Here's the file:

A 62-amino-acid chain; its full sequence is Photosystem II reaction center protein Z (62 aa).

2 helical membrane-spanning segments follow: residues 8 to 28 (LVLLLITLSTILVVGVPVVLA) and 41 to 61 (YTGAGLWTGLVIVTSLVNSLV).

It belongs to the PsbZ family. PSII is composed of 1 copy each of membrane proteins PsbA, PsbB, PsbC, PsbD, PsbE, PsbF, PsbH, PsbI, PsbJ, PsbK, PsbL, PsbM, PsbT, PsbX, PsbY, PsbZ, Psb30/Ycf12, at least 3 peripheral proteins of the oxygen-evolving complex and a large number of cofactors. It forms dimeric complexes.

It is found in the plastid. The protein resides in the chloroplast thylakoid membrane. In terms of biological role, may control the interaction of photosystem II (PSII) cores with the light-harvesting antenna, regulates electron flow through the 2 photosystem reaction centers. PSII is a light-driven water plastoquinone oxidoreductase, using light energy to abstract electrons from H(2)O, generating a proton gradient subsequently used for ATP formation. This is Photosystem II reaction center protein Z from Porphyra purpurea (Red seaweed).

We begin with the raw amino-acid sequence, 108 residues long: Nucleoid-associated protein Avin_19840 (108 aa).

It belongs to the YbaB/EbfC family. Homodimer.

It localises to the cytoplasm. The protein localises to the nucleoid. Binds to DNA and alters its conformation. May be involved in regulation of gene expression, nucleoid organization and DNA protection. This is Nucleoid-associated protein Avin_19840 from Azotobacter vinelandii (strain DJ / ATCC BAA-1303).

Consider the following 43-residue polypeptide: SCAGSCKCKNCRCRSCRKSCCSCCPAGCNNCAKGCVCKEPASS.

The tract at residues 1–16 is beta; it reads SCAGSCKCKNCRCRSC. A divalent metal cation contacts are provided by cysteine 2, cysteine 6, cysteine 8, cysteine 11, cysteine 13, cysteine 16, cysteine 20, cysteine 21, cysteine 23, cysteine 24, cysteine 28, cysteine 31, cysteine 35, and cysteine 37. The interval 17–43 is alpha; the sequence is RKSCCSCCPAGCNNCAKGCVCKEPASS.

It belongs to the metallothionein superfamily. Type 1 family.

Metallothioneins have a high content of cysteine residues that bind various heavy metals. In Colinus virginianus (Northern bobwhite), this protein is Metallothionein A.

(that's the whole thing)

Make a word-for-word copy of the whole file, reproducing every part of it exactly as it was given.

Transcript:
A 62-amino-acid chain; its full sequence is Photosystem II reaction center protein Z (62 aa).

2 helical membrane-spanning segments follow: residues 8 to 28 (LVLLLITLSTILVVGVPVVLA) and 41 to 61 (YTGAGLWTGLVIVTSLVNSLV).

It belongs to the PsbZ family. PSII is composed of 1 copy each of membrane proteins PsbA, PsbB, PsbC, PsbD, PsbE, PsbF, PsbH, PsbI, PsbJ, PsbK, PsbL, PsbM, PsbT, PsbX, PsbY, PsbZ, Psb30/Ycf12, at least 3 peripheral proteins of the oxygen-evolving complex and a large number of cofactors. It forms dimeric complexes.

It is found in the plastid. The protein resides in the chloroplast thylakoid membrane. In terms of biological role, may control the interaction of photosystem II (PSII) cores with the light-harvesting antenna, regulates electron flow through the 2 photosystem reaction centers. PSII is a light-driven water plastoquinone oxidoreductase, using light energy to abstract electrons from H(2)O, generating a proton gradient subsequently used for ATP formation. This is Photosystem II reaction center protein Z from Porphyra purpurea (Red seaweed).

We begin with the raw amino-acid sequence, 108 residues long: Nucleoid-associated protein Avin_19840 (108 aa).

It belongs to the YbaB/EbfC family. Homodimer.

It localises to the cytoplasm. The protein localises to the nucleoid. Binds to DNA and alters its conformation. May be involved in regulation of gene expression, nucleoid organization and DNA protection. This is Nucleoid-associated protein Avin_19840 from Azotobacter vinelandii (strain DJ / ATCC BAA-1303).

Consider the following 43-residue polypeptide: SCAGSCKCKNCRCRSCRKSCCSCCPAGCNNCAKGCVCKEPASS.

The tract at residues 1–16 is beta; it reads SCAGSCKCKNCRCRSC. A divalent metal cation contacts are provided by cysteine 2, cysteine 6, cysteine 8, cysteine 11, cysteine 13, cysteine 16, cysteine 20, cysteine 21, cysteine 23, cysteine 24, cysteine 28, cysteine 31, cysteine 35, and cysteine 37. The interval 17–43 is alpha; the sequence is RKSCCSCCPAGCNNCAKGCVCKEPASS.

It belongs to the metallothionein superfamily. Type 1 family.

Metallothioneins have a high content of cysteine residues that bind various heavy metals. In Colinus virginianus (Northern bobwhite), this protein is Metallothionein A.